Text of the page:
Snapping Polyacetylene Chain

This tutorial demonstrates how to set up a molecular dynamics calculation with a increasingly more stretched unit cell in order to study the mechanical properties of a small polymer chain model. During the simulation, the strain on the chain is increased slowly until the initial double bonds of the cis-Polyacetylene are successively converted into their trans configurations. Afterwards, an even larger strain causes the polymer chain to snap which immediately reduces the stress to zero. The stress tensor components computed during the MD simulation are then collected with a small Python script and plotted to demonstrate different changes in the molecular structure of chain.

Step 1: Start ReaxFFinput

Start ADFjobs
SCM → New input
Switch to ReaxFF: ADFPanel ReaxFFPanel

Step 2: Import Structure and Settings

We begin by setting the main calculation option for the molecular dynamics simulation

In the menu bar, File → Import Coordinates…
In the main panel, select Force Field: → CHO.ff
As Number of iterations, enter 850000
Select Method: → NPT Berendsen
As Temperature, enter 300.15 K
As Pressure, enter 1.01 bar
As Damping Constant, enter 1500.0 fs
Select Stress → Stress energy

Next, we have to set the strain rate. To prevent the NPT thermostat to alter the strained lattice vector:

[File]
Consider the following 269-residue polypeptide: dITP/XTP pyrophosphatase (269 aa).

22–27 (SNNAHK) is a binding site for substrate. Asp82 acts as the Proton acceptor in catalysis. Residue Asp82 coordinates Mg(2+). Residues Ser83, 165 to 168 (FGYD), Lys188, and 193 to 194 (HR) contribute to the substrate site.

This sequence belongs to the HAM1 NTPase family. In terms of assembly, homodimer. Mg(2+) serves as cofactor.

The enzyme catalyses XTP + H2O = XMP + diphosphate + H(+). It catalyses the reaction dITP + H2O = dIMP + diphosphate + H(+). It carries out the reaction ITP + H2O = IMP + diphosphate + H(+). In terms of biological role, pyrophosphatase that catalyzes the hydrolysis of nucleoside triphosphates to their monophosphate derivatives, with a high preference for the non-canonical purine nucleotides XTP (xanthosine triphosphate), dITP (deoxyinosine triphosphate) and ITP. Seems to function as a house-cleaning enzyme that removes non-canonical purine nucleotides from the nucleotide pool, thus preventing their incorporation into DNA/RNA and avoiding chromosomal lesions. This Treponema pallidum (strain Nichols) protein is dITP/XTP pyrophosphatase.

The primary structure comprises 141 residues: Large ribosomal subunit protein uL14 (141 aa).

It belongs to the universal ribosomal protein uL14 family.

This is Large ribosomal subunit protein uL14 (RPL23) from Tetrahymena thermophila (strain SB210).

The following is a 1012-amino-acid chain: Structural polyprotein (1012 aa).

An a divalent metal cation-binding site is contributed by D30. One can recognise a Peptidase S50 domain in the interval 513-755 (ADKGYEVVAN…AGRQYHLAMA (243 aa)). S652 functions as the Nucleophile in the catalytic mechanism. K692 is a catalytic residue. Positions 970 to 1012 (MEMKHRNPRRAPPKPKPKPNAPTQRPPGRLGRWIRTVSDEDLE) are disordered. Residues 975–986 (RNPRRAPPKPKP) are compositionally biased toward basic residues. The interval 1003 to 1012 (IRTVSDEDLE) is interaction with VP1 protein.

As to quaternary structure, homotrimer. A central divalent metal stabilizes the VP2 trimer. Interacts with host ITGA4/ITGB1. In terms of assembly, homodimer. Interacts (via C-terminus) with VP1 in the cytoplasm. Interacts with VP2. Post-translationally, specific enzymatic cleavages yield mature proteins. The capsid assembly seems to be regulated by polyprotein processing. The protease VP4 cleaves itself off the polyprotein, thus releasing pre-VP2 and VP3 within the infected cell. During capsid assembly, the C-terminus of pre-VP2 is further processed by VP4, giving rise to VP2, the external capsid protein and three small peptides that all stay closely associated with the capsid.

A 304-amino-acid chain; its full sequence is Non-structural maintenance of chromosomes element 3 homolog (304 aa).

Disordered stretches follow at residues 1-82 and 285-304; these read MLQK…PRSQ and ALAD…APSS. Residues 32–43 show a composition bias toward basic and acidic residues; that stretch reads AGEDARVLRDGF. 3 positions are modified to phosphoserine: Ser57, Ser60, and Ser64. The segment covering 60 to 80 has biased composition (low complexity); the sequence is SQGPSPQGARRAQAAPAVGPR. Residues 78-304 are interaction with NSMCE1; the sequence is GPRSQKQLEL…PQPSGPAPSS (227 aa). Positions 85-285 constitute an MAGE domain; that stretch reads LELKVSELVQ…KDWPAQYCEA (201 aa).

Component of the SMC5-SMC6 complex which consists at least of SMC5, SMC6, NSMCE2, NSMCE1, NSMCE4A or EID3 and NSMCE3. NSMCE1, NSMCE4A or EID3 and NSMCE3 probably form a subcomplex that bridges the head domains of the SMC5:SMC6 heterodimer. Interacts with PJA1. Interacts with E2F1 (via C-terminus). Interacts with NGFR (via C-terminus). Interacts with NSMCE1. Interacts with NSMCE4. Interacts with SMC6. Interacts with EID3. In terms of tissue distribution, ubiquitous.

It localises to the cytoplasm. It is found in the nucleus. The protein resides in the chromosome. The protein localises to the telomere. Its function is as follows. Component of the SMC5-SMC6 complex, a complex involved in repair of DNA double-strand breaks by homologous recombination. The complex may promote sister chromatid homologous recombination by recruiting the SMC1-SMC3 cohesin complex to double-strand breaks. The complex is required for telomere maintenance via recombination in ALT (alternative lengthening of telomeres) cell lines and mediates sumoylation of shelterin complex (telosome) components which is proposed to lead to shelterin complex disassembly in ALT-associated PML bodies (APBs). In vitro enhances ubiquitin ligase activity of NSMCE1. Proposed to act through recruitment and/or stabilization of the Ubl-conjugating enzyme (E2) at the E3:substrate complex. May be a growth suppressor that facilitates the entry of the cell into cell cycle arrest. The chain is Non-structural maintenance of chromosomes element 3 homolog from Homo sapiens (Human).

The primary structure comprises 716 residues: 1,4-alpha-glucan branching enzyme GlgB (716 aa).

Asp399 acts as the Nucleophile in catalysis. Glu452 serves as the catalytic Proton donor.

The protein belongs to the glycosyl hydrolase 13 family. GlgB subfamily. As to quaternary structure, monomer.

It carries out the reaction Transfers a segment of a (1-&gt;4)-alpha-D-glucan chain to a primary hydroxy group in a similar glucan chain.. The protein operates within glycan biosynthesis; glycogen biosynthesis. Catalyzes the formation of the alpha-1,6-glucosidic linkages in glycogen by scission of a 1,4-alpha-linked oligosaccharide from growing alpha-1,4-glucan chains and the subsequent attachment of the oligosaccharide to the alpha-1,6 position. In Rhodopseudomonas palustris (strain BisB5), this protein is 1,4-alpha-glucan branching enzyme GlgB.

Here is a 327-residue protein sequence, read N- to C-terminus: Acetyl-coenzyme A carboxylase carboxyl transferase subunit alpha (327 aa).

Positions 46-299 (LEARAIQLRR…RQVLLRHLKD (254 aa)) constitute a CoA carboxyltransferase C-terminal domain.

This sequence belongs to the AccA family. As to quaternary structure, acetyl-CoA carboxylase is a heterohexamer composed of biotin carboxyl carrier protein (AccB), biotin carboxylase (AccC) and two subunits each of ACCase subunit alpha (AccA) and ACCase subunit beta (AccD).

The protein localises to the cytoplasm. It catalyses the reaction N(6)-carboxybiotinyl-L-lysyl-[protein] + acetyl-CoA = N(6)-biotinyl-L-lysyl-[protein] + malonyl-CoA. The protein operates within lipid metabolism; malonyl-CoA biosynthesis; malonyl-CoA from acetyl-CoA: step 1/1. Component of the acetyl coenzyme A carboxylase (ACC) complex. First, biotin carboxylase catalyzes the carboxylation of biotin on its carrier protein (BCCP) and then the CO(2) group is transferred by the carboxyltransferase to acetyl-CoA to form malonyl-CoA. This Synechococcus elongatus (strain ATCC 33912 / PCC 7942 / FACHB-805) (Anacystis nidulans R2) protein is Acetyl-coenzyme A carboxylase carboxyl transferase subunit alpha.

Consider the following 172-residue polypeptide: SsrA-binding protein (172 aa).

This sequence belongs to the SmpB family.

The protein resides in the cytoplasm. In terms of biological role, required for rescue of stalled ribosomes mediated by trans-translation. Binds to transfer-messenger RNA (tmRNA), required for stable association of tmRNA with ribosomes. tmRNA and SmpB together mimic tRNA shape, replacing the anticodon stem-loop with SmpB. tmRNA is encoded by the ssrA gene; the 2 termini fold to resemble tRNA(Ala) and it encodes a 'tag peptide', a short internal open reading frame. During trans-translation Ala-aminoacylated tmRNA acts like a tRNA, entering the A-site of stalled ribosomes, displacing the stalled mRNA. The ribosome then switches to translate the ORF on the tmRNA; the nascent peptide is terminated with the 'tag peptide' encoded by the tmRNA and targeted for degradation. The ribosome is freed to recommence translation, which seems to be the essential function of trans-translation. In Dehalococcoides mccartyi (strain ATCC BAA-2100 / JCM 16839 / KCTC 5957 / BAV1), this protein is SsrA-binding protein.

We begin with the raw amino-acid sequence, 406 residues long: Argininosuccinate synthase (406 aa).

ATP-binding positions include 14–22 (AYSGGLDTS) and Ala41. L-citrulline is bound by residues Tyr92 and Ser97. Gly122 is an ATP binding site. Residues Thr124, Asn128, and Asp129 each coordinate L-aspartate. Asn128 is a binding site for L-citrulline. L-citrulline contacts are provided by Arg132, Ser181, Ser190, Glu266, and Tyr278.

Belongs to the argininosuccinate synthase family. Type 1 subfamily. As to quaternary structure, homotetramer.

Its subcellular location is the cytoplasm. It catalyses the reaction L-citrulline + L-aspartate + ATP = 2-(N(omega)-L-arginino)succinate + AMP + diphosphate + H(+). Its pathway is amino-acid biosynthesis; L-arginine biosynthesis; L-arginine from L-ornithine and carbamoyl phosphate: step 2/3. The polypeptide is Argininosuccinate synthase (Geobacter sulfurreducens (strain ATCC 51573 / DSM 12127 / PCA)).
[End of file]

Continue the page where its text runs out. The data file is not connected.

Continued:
In the panel bar, select Details → Molecular Dynamics
Select Fix cell parameters (NPT only) → b (vector depends on the chosen direction of the strain)
In KF result file enter 2000 (saves disk space)

Finally, we can add the volume regime set the strain rate:

In the panel bar, select Model → Volume Regime
Click on AddButton
Select Cell parameter → b
As Change, enter 0.000005

Step 3: Run the Calculation

After having set all calculation options we are now ready to start the run

In the menu bar, select File → Save and enter PolyStressStrain
In the menu bar, select File → Run
Switch to ADFmovie by clicking on SCMMenu → Movie to see the polymer change under strain

Step 4: Evaluate the Results

Once the calculation has finished, the stress-strain curves can be extracted from the binary results file with the help of a Python script using the PLAMS library.

The script called is available from here and can be run from the command line:

$ADFBIN/startpython PolyStressStrain.rxkf

The stress-strain curve is written to a file called stress-strain-curve.csv:

# strain_x, strain_y, strain_z, stress_xx, stress_yy, stress_zz
-0.0002 0.0005 0.0000 0.0019 0.8405 -0.0001
-0.0001 0.0011 -0.0000 -0.0009 0.9600 0.0002
-0.0001 0.0016 ...

The resulting stress/strain curve can then be plotted as stress_yy (column 5) against strain_y (column 2) with any plotting software, e.g. gnuplot:


Note the different disconnected segments in the stress/strain plot. The first three of these segments starts correspond to the polymer chain having increasingly more double bonds in trans configuration. After the last double bond has been converted the resulting trans-Polyacetylene chain exhibits different mechanical properties which results in a different slope of the stress/strain graph. At a certain strain, the chain snaps, immediately reducing the stress to zero as beyond this point the periodic polymer chain has turned into a molecular entity.